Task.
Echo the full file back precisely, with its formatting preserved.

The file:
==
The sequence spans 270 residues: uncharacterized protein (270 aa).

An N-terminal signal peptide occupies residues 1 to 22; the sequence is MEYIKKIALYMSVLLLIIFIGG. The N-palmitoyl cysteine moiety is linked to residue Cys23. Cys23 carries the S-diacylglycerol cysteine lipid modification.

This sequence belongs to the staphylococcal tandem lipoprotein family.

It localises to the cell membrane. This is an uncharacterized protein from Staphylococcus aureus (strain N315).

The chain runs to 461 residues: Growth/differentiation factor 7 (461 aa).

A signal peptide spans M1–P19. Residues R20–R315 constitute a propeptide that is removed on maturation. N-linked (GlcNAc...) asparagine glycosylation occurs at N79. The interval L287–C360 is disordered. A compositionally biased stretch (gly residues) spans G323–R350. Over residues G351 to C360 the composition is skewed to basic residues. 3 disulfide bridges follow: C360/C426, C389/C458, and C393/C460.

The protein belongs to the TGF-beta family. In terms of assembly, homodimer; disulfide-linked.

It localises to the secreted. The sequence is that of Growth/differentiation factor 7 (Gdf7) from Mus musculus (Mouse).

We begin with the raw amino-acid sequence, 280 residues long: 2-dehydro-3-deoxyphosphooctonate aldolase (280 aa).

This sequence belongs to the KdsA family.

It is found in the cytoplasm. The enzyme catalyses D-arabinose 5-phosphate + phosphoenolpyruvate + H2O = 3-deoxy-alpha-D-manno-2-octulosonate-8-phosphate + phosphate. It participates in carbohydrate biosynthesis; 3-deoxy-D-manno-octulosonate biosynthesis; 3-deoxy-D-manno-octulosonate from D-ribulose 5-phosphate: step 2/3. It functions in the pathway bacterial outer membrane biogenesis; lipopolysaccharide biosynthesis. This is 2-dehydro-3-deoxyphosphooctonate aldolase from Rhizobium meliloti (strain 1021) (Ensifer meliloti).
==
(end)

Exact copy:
The sequence spans 270 residues: uncharacterized protein (270 aa).

An N-terminal signal peptide occupies residues 1 to 22; the sequence is MEYIKKIALYMSVLLLIIFIGG. The N-palmitoyl cysteine moiety is linked to residue Cys23. Cys23 carries the S-diacylglycerol cysteine lipid modification.

This sequence belongs to the staphylococcal tandem lipoprotein family.

It localises to the cell membrane. This is an uncharacterized protein from Staphylococcus aureus (strain N315).

The chain runs to 461 residues: Growth/differentiation factor 7 (461 aa).

A signal peptide spans M1–P19. Residues R20–R315 constitute a propeptide that is removed on maturation. N-linked (GlcNAc...) asparagine glycosylation occurs at N79. The interval L287–C360 is disordered. A compositionally biased stretch (gly residues) spans G323–R350. Over residues G351 to C360 the composition is skewed to basic residues. 3 disulfide bridges follow: C360/C426, C389/C458, and C393/C460.

The protein belongs to the TGF-beta family. In terms of assembly, homodimer; disulfide-linked.

It localises to the secreted. The sequence is that of Growth/differentiation factor 7 (Gdf7) from Mus musculus (Mouse).

We begin with the raw amino-acid sequence, 280 residues long: 2-dehydro-3-deoxyphosphooctonate aldolase (280 aa).

This sequence belongs to the KdsA family.

It is found in the cytoplasm. The enzyme catalyses D-arabinose 5-phosphate + phosphoenolpyruvate + H2O = 3-deoxy-alpha-D-manno-2-octulosonate-8-phosphate + phosphate. It participates in carbohydrate biosynthesis; 3-deoxy-D-manno-octulosonate biosynthesis; 3-deoxy-D-manno-octulosonate from D-ribulose 5-phosphate: step 2/3. It functions in the pathway bacterial outer membrane biogenesis; lipopolysaccharide biosynthesis. This is 2-dehydro-3-deoxyphosphooctonate aldolase from Rhizobium meliloti (strain 1021) (Ensifer meliloti).